3) Finally, (and this is an old question from a long-time internet fellow traveler) who is this “true conservative” you are pining for? This is a more serious question than you realize. I was a life-long conservative–going back to the bad old days when the Liberty Lobby made the mistake of making some alignments with Stormfront (and staying true to the faith in spite of it)–until I came to the conclusion that my team was wrong about everything they have come to believe and support since after the Clinton era. I, too, would like to support a true conservative; I simply can’t find one. Where is this person, Eric? I’m serious!

  68. Eric Florack says:

    @Just ‘nutha ig’rant cracker: first, please, let’s dispense once and for all with the notion that Republican equals conservative. That’s step one. Step two is acknowledging that the FBI is directly answerable to the executive branch who is being run by these days?

    No, I believe enough of them to make a difference exists, but a large number of them are simply pissed off Beyond Reason

    Certainly there are a number of actual conservatives out there, one of which was actually a front-runner in this particular race. This is not about one particular candidate or another but an ideology which every time it pops up the establishment GOP beats it down like it’s some sort of game of whack a mole.

  69. Eric Florack says:

    @anjin-san: probably because your betters haven’t told you what to say yet. Back to your corner.

  70. Eric Florack says:

    As for Breitbart, I will generously assume you haven’t really been watching what’s been going on… Breitbart has been part of the problem a big part of the problem. The man with the rolling over in his grave if he saw what happened to his legacy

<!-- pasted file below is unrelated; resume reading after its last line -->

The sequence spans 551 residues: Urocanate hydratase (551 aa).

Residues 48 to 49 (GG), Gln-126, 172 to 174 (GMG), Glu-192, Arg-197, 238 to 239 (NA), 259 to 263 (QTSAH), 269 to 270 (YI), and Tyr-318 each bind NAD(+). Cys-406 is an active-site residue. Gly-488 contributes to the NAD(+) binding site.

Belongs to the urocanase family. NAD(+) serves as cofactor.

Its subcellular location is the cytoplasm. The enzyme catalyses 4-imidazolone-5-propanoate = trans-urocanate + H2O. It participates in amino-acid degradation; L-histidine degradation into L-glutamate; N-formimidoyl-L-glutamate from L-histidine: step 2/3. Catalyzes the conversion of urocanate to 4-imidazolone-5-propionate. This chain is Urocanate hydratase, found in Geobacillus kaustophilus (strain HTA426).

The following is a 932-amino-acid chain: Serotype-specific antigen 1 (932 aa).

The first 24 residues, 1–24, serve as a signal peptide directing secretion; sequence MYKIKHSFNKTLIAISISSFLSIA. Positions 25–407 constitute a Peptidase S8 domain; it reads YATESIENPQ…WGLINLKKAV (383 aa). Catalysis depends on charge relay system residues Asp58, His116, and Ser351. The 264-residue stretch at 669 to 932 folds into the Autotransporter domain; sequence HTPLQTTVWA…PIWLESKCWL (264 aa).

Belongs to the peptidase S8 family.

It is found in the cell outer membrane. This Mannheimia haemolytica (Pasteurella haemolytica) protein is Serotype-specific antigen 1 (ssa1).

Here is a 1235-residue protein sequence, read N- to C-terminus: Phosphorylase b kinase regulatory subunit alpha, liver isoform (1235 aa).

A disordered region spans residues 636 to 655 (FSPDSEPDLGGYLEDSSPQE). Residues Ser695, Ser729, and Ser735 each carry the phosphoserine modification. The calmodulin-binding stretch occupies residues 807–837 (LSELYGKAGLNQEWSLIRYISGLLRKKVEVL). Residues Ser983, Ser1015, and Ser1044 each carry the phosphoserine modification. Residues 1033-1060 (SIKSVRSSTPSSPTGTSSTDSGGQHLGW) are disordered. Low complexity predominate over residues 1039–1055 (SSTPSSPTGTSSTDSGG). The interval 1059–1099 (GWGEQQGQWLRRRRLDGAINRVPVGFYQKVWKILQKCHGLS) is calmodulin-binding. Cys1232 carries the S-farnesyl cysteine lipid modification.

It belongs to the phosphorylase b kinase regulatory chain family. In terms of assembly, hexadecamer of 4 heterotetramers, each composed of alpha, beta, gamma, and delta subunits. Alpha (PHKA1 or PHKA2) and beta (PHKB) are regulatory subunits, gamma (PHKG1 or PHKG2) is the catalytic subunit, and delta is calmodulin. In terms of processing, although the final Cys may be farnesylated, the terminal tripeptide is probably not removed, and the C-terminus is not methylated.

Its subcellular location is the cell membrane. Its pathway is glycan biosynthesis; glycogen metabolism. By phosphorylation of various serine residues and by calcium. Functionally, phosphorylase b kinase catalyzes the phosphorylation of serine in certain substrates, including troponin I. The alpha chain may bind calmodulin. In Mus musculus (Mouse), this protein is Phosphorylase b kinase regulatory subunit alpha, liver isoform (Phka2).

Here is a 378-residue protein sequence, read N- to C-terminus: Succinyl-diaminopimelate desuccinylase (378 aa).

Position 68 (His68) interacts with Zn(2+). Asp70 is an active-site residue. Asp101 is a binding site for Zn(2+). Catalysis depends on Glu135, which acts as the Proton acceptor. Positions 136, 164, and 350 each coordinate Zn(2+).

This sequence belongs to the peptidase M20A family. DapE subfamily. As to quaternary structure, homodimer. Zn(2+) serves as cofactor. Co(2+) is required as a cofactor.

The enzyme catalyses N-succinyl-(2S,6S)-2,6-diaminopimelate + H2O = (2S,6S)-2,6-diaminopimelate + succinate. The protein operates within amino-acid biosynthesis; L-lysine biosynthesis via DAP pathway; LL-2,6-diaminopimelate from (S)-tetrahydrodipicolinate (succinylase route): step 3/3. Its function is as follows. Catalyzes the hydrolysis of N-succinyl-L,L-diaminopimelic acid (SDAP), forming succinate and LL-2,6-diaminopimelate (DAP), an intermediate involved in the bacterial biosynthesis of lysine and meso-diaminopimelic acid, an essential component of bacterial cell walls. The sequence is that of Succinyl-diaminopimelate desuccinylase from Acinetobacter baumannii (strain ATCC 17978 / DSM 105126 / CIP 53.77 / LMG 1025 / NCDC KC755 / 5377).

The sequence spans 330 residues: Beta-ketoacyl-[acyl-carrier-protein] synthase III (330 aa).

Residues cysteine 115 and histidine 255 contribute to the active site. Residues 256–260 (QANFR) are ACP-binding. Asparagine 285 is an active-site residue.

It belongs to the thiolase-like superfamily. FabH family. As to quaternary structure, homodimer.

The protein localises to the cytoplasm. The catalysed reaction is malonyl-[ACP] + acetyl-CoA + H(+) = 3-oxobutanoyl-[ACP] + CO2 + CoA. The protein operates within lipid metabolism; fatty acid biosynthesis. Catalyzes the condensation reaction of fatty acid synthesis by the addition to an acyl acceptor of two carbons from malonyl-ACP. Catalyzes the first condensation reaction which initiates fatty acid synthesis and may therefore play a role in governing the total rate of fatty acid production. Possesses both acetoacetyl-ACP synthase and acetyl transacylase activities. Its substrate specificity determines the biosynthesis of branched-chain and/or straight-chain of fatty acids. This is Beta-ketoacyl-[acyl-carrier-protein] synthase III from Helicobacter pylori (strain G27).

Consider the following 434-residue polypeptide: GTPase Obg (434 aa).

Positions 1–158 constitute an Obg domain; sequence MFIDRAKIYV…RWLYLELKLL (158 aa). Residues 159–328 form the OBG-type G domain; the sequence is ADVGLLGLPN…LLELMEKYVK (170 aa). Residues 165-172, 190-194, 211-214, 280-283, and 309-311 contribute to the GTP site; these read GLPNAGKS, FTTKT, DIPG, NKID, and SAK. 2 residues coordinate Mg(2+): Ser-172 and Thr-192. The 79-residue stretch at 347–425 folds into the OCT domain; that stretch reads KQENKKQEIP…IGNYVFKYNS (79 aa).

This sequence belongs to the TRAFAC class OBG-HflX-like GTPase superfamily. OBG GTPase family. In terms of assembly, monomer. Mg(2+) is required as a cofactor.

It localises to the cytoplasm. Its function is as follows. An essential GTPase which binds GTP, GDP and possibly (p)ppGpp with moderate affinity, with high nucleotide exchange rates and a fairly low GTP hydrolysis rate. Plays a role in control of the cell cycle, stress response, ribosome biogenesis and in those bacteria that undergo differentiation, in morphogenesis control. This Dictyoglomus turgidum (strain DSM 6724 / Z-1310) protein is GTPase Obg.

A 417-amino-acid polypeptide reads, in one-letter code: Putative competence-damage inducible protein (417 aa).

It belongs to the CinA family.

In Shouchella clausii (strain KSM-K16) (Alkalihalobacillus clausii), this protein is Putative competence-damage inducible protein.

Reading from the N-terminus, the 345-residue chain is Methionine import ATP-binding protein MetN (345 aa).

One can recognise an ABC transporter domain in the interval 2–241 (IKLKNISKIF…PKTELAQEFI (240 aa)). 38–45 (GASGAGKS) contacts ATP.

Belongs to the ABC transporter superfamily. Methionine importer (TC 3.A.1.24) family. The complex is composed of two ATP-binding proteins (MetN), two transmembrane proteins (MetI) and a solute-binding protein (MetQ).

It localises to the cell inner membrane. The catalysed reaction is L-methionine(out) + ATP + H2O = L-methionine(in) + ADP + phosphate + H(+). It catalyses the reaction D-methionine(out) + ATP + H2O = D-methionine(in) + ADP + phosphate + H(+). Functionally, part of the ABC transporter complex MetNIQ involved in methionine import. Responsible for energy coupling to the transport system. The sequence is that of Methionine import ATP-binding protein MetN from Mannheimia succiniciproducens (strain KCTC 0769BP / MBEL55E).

71. Blue Galangal says:

    @anjin-san: I see the “Trump wasn’t a real conservative!/wasn’t conservative enough!” excuse is already starting… 80 days before the election. I think that might also be a new record.

  72. Eric Florack says:

    K the fact is Trump is not a conservative. He has said so himself. And therein lies the problem. That is exactly why I will not vote for him and why he is rated solo amongst conservatives. Anybody who comes up with a line that the reason that Romney lost his presidential bid was because he was too conservative, first of all has no grip on reality and secondly is conservative. Interesting of course how often those two points go hand-in-hand

  73. Eric Florack says:

    @anjin-san: apparently it slipped your attention that there is a major difference between the General Electric and a small subset of Republican voters who are still active within the party.

    How did the idea if you will that Romney McCain and Bob Dole handily won their nominations, and then promptly got their asses handed them. Reason? Disaffected conservatives stayed home. Which they will do again. And by the way I’ve been making that very prediction for months now and still hold to it.

    That said, there are two other things that you should also seriously consider.

    Decaf.
    Exlax.

  74. There is no evidence to support the argument that conservatives who stayed home are the reason Romney lost in 2012. Indeed, Romney got more votes than McCain did, both nationwide and in many swing states, and still managed to lose.

  75. Kylopod says:

    @Eric Florack:

    This is not about one particular candidate or another but an ideology which every time it pops up the establishment GOP beats it down like it’s some sort of game of whack a mole.

    Please tell me you didn’t just say Donald Trump was the choice of the “establishment GOP.”

  76. Pch101 says:

    @Eric Florack:

    Anybody who comes up with a line that the reason that Romney lost his presidential bid was because he was too conservative, first of all has no grip on reality and secondly is conservative.